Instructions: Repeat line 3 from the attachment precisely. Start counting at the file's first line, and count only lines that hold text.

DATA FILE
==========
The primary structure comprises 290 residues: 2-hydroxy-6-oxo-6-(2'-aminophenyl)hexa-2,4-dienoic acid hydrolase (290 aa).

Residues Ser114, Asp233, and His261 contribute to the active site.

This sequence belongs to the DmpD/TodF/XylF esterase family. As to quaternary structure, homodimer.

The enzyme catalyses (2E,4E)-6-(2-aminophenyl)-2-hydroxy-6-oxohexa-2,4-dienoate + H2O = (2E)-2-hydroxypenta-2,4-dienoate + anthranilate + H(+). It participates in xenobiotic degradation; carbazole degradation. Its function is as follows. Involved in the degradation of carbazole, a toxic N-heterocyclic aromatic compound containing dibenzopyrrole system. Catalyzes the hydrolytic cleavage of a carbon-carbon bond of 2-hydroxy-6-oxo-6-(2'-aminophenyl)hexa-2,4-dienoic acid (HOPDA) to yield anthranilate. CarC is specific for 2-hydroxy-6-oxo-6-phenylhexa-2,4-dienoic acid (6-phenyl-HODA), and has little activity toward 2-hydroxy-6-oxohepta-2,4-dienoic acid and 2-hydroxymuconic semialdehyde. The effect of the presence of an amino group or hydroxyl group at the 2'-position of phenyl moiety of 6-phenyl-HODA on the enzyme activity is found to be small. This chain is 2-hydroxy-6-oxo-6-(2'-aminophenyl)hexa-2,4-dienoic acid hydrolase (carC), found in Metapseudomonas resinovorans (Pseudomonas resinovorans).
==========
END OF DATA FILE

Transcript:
This sequence belongs to the DmpD/TodF/XylF esterase family. As to quaternary structure, homodimer.